(Reuters) - Drugmakers and research centers around the world are working on COVID-19 vaccines, with large global trials of several of the candidates involving tens of thousands of participants well underway.
The following is what we know about the race to deliver vaccines to help end the coronavirus pandemic that has claimed over 1.26 million lives worldwide:
Who is furthest along?
U.S. drugmaker Pfizer Inc and German partner BioNTech SE were the first to release data showing on Monday that their vaccine worked in a large, late-stage clinical trial.
Russia's sovereign wealth fund published interim late-stage trial results for its Sputnik V vaccine on Wednesday showing the shot is 92% effective at protecting people from COVID-19.
The next data releases will likely be from U.S. biotech firm Moderna Inc, possibly in November, and from Britain-based AstraZeneca Plc with the University of Oxford in November or December. Johnson & Johnson says it is on track to deliver data this year.
What happens in these trials?
The companies are testing their vaccines against a placebo - typically saline solution - in healthy volunteers to see if the rate of COVID-19 infection among those who got the vaccine is significantly lower than in those who received the dummy shot.
Why is Pfizer ahead with its data?
The trials rely on subjects becoming naturally infected with the coronavirus, so how long it takes to generate results largely depends on how pervasive the virus is where trials are being conducted. Each drugmaker has targeted a specific number of infections to trigger a first analysis of their data.
Pfizer said its interim analysis was conducted after 94 participants in the trial developed COVID-19 while Russia's examination was conducted after 20 participants in the trial developed the disease.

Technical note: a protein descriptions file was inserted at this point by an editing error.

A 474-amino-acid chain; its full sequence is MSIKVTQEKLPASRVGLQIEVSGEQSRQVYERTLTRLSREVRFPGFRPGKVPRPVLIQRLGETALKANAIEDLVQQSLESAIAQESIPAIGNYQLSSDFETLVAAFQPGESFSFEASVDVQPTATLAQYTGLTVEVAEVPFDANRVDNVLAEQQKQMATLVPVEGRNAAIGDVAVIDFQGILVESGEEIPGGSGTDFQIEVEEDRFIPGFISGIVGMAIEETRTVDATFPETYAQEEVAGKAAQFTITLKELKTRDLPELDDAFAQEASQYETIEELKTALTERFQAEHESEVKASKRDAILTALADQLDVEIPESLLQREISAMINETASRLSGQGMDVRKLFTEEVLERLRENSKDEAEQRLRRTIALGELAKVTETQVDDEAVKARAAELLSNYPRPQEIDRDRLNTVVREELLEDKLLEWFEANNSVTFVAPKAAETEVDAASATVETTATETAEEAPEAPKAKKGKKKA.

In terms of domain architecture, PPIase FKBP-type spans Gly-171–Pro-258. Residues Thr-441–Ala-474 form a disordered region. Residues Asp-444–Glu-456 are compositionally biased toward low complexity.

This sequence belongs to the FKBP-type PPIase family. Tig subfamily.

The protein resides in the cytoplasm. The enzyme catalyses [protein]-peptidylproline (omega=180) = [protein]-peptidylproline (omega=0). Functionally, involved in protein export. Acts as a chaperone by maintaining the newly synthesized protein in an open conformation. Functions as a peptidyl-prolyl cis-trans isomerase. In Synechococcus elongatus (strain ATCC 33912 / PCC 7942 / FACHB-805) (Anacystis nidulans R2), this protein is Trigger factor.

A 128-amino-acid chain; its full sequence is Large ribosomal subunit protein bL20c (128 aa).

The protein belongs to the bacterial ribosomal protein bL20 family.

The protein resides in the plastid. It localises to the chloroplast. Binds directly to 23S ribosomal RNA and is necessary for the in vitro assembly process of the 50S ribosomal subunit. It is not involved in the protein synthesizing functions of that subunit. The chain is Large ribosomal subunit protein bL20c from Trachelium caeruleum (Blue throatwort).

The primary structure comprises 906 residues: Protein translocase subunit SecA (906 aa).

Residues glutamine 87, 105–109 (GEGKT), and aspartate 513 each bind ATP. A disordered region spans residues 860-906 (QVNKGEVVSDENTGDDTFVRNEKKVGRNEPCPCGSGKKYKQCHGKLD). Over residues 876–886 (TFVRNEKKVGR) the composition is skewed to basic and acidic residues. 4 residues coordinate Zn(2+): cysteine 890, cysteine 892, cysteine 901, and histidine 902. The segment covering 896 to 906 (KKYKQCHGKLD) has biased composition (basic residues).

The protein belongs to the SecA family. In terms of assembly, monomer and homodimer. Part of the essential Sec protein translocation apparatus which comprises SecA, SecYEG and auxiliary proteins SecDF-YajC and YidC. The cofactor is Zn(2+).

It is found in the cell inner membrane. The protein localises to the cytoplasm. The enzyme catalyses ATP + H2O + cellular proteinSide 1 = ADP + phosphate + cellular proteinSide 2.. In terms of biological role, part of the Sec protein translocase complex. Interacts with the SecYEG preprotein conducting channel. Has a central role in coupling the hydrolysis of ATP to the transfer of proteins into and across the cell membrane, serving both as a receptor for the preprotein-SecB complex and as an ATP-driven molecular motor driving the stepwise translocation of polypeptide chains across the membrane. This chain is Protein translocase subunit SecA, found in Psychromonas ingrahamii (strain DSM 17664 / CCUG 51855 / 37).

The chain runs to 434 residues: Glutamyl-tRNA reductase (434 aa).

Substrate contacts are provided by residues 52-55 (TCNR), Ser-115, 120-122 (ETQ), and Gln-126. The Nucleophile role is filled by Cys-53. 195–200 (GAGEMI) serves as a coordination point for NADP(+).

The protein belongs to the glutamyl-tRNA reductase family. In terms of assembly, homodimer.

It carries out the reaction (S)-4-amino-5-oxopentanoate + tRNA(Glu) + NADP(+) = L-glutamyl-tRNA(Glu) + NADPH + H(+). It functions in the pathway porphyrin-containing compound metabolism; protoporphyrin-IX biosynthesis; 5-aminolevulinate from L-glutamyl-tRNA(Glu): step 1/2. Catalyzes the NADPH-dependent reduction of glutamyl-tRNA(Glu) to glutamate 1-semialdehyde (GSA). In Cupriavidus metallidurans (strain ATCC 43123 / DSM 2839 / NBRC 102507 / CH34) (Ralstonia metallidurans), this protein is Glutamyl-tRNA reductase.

AstraZeneca said last week a slowdown in infections during the summer is delaying data analysis for its UK trial.
COVID-19 cases, however, soared in October and early November, setting daily records in the United States and Europe.
How well are the vaccines supposed to work?
The World Health Organization has recommended a minimum standard for effectiveness of at least 50%. The United States and some other regulators are following that guideline – which means there must be at least twice as many infections among volunteers who received a placebo as among those in the vaccine group. The European Medicines Agency has said it may accept a lower efficacy level.
Pfizer and Russia both said their vaccines are more than 90% effective against COVID-19.
When will regulators rule on safety and efficacy?
Regulators review vaccines after companies submit applications seeking either emergency use authorization (EUA) or formal approval.
The earliest the U.S. Food and Drug Administration could make a decision is in December because Pfizer/BioNtech and Moderna do not expect to have enough safety data until the second half of November. The FDA has asked companies to watch trial participants for side effects for two months after receiving a final vaccine dose.
Regulators for Europe, the United Kingdom and Canada are considering data on a rolling basis, as it becomes available. They expect to conduct expedited reviews as well. It is not clear when companies will submit efficacy data to these agencies or when the agencies would make a decision.
Could these be the first widely available coronavirus vaccines?
Yes, although China is on a similar timeline. The country launched an emergency use program in July aimed at essential workers and others at high risk of infection that has vaccinated hundreds of thousands of people.
At least four vaccines are far along including those from China National Biotec Group [CHNAPF.UL] (CNBG), CanSino Biologics and Sinovac. Sinovac and CNBG have said to expect early trial data as soon as November.
Russia has also given the Sputnik V vaccine developed by the Gamaleya Institute to 10,000 members of the general population considered at high risk of contracting the virus.
In late October, the director of the Gamaleya Institute, Alexander Gintsburg, said 20,000 volunteers had received the first shot so far and 9,000 the second.
(Reporting by Carl O'Donnell in New York; Additional reporting by Julie Steenhuysen in Chicago, Michael Erman in New York, Ludwig Burger in Frankfurt, Alistair Smout in London and Polina Ivanova in Moscow; Editing by Caroline Humer, Bill Berkrot, Edwina Gibbs, David Clarke and Josephine Mason)